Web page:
In the following studies, Chinese scientists further revealed a new mechanism for how young volcanoes took shape on the moon and new clues about the moon's water resources.

The new lunar mineral Changesite-(Y), the first discovered by China and the sixth by humankind, makes China the third country in the world to have discovered a new mineral on the moon.

Li Ting and her team made this great discovery on a single-crystal particle with a radius of about 10 microns, which was only one 200th to 300th the size of a sesame seed. It was isolated from 140,000 tiny lunar particles of about 15-milligram Chang'e-5 samples.

Through the meticulous analysis by Li's team, this imperceptible particle became an essential piece of the moon's geological puzzle. "Planets are composed of interconnected puzzle pieces. Each new mineral we uncover adds a fresh dimension to their intricate pattern, bearing historical imprints of their formative environments," Li said.

For example, Changesite-(Y) is rich in rare earth elements and its magnesium to iron ratio is different from previously identified same subgroup minerals, reflecting the unique characteristics of the Chang'e-5 landing site, Li said.

However, the "puzzle pieces" obtained by human missions remain notably restricted. So far, all 10 sampling missions have been focused on the near side of the moon. If the first nine sampling sites were to be connected to form a polygon, it would merely account for 4.4 percent of the lunar surface. Even with the Chang'e-5 samples, their representativeness is still far from sufficient, Yang said.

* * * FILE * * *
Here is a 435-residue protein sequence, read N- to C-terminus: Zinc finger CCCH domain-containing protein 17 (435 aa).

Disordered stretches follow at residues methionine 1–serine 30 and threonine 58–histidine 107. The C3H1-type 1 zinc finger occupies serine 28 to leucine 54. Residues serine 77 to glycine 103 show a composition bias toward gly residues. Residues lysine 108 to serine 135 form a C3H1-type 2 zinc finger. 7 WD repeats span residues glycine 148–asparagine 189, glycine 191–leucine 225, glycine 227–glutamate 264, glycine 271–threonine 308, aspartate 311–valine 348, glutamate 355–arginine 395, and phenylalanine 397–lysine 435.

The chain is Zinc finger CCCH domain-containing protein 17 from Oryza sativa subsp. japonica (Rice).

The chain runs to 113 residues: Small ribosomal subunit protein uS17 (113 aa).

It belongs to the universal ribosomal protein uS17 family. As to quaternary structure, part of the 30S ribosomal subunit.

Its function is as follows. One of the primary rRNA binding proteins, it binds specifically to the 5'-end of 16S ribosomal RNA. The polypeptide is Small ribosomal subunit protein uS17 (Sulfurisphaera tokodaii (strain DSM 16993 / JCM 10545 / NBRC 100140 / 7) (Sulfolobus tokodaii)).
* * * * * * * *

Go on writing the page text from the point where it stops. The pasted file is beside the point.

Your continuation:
"In our geological research on Earth, we will strive to gather the most fundamental data whenever exploring a new location. However, in the case of the moon, humanity has only obtained samples from a handful of sites, with none from high-latitude regions or the far side. Therefore, from a geological perspective, the moon remains a vastly uncharted territory," Li said.

Aside from Chang'e-6, China also plans to launch Chang'e-7 in 2026 and Chang'e-8 in 2028. Chang'e-7 and Chang'e-8 will form the basic model of a lunar research station to carry out lunar environment exploration.

The landing and sampling sites of China's moon missions in the coming years are mainly in the lunar south pole region or on the far side of the moon, the CNSA said.

"Building a research station on the moon, and exploring deeper space using the moon as a base, was once an imagination in science fictions. Now, it may become a reality in my lifetime," Li said. Enditem

Print E-mail Bookmark and Share

Go to Forum >>0 Comment(s)

No comments.

Add your comments...

  • User Name Required
  • Your Comment
  • Enter the words you see:   
    Racist, abusive and off-topic comments may be removed by the moderator.
Send your storiesGet more from